In the midst of the US federal government’s ‘stop business’ and ‘debt default’ crisis… Congress enters the final budget war

House Speaker Nancy Pelosi (right) delivers a speech urging the passage of the social welfare budget in front of the Capitol in Washington, DC, on the 24th. Washington = AFP Yonhap News

The U.S. federal government is facing a “shutdown” crisis ahead of the fiscal year 2021 deadline (September 30). The budget war in the US Congress is coming to an end. Opinions differed on the order and size of processing, such as the social welfare budget of $3.5 trillion (about 4,110 trillion won), the infrastructure (infrastructure) budget of $1.2 trillion (about 1,410 trillion won), and the federal government debt limit increase bill. conflicting situation.

There is also growing concern that the deadline for processing the budget will be overdue due to the confrontation between the Democratic Party and the Republican Party and internal conflicts within the Democratic Party. In particular, if the bill to raise the US debt ceiling is not handled, theoretically, the default (default) state default could be declared.

House Speaker Nancy Pelosi, who holds the key to handling the budget, said in a letter to Democrats on the night of the 26th (local time), “Members will discuss the infrastructure bill in the House on the 27th, but the actual vote will be postponed to the 30th. ” announced. This is a reversal of what was originally agreed to with the Democratic centrist lawmakers to vote on a bipartisan infrastructure bill on the 27th. This is in response to the fact that progressive Democratic lawmakers said they couldn’t pass the infrastructure bill until the social welfare budget, which includes paid family vacation, tuition support, and climate change response, was passed.

Earlier, Pelosi appeared on ABC in the US on the same day and said, “We will propose and review a bill on the 27th, but we will never introduce a bill that does not get votes.”

US President Joe Biden answers questions from reporters after arriving at the White House in Washington, DC, after a weekend at Camp David on the 26th. Washington = UPI Yonhap News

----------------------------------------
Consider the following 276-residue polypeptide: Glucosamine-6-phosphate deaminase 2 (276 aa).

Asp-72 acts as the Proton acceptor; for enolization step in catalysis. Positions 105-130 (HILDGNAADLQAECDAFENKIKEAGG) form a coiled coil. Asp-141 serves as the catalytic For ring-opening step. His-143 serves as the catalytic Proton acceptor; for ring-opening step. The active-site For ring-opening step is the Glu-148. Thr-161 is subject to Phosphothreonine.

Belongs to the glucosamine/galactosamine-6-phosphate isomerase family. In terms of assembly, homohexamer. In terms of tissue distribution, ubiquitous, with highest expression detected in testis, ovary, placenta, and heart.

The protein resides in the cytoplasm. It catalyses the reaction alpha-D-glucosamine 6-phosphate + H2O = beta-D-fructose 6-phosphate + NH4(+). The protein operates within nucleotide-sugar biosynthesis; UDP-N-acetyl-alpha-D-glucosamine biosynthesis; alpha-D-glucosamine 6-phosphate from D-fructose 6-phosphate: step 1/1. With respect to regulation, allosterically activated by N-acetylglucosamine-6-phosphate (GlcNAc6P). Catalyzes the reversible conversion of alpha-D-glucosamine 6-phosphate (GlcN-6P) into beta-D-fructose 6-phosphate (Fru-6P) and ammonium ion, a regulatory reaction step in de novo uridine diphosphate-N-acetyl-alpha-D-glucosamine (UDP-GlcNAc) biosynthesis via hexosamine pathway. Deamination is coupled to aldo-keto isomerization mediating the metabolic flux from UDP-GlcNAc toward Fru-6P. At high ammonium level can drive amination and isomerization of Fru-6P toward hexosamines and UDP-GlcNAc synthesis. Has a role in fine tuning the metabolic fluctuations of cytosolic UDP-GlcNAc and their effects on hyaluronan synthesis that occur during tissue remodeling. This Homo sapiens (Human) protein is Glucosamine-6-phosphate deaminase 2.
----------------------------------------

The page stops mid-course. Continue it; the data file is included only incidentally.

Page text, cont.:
The situation is complicated. If the budget is not passed by the 30th, major federal agencies, including the Centers for Disease Control and Prevention (CDC), may close from October. On the 23rd, the House of Representatives passed a bill that would provide funding to the federal government until early December and defer the debt ceiling until December next year, but it is unclear whether it will pass the Senate, where Democrats and Republicans each share 50 seats.

In addition, the infrastructure bill, which includes the construction of transportation and communication networks, passed the Senate last month with the support of some Republican lawmakers, leaving only the House of Representatives with Democrats to pass. On the other hand, in the case of the social welfare budget, it passed the Budget Committee of the House of Representatives on the 25th, but it is not guaranteed that it will pass the Senate. Although the leadership, including President Joe Biden and Chairman Pelosi, is in the position of passing both budgets at the same time, strong opposition from Republicans and the task of persuading centrists such as Senator Joe Manchin in the Democratic Party remain.

The opposition and opposition parties are also divided over a plan to raise the U.S. government debt ceiling set by the U.S. Congress from $22.3 trillion to $28.78 trillion. If it is not processed by the middle of next month, the US Treasury may not be able to borrow additional funds. There is a need for a bipartisan solution to solve problems beyond the cubic equation.

“This week is a week as we work to keep the federal government open, close negotiations on better social welfare bills, and advance the bipartisan infrastructure bill,” Pelosi said. A compromise proposal to reduce the size of the social welfare budget while proposing a different carrot is also being discussed.

Washington = Jeong-won Jeong correspondent


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